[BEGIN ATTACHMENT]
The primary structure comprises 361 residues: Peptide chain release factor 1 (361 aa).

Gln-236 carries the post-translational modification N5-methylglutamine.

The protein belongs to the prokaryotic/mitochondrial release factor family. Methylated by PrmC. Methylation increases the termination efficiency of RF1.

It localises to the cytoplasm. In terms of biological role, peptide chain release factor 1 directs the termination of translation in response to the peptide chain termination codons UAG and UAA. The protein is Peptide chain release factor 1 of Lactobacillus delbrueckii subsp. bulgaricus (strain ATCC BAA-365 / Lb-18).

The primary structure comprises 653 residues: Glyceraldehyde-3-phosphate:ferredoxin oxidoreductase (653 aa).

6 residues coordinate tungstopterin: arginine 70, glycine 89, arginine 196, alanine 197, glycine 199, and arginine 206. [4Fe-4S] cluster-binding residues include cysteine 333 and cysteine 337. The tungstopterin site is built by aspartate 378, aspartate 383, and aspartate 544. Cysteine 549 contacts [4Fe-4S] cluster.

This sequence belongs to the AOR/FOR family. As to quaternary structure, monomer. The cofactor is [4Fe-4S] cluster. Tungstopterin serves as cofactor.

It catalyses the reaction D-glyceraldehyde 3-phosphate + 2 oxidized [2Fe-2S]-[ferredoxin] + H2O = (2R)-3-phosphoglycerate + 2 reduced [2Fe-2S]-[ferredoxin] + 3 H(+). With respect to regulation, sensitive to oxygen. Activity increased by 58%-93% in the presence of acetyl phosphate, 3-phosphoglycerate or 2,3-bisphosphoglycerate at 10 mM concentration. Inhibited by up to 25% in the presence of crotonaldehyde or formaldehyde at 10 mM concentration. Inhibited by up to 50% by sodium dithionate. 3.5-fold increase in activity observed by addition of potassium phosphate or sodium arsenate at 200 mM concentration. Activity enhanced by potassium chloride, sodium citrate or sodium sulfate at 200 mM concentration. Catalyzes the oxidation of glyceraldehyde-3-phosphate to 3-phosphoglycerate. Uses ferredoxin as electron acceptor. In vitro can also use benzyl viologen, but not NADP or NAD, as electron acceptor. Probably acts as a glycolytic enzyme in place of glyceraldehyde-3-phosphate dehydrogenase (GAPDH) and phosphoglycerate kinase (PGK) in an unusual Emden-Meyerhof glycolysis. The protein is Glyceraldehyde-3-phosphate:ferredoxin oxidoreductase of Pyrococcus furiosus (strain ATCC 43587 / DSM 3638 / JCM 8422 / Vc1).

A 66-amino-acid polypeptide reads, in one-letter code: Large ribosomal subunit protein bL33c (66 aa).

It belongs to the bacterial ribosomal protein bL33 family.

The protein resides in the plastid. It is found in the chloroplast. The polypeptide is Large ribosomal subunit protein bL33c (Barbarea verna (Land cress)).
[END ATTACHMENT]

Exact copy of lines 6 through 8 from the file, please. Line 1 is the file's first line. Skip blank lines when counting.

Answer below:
6 residues coordinate tungstopterin: arginine 70, glycine 89, arginine 196, alanine 197, glycine 199, and arginine 206. [4Fe-4S] cluster-binding residues include cysteine 333 and cysteine 337. The tungstopterin site is built by aspartate 378, aspartate 383, and aspartate 544. Cysteine 549 contacts [4Fe-4S] cluster.

This sequence belongs to the AOR/FOR family. As to quaternary structure, monomer. The cofactor is [4Fe-4S] cluster. Tungstopterin serves as cofactor.

It catalyses the reaction D-glyceraldehyde 3-phosphate + 2 oxidized [2Fe-2S]-[ferredoxin] + H2O = (2R)-3-phosphoglycerate + 2 reduced [2Fe-2S]-[ferredoxin] + 3 H(+). With respect to regulation, sensitive to oxygen. Activity increased by 58%-93% in the presence of acetyl phosphate, 3-phosphoglycerate or 2,3-bisphosphoglycerate at 10 mM concentration. Inhibited by up to 25% in the presence of crotonaldehyde or formaldehyde at 10 mM concentration. Inhibited by up to 50% by sodium dithionate. 3.5-fold increase in activity observed by addition of potassium phosphate or sodium arsenate at 200 mM concentration. Activity enhanced by potassium chloride, sodium citrate or sodium sulfate at 200 mM concentration. Catalyzes the oxidation of glyceraldehyde-3-phosphate to 3-phosphoglycerate. Uses ferredoxin as electron acceptor. In vitro can also use benzyl viologen, but not NADP or NAD, as electron acceptor. Probably acts as a glycolytic enzyme in place of glyceraldehyde-3-phosphate dehydrogenase (GAPDH) and phosphoglycerate kinase (PGK) in an unusual Emden-Meyerhof glycolysis. The protein is Glyceraldehyde-3-phosphate:ferredoxin oxidoreductase of Pyrococcus furiosus (strain ATCC 43587 / DSM 3638 / JCM 8422 / Vc1).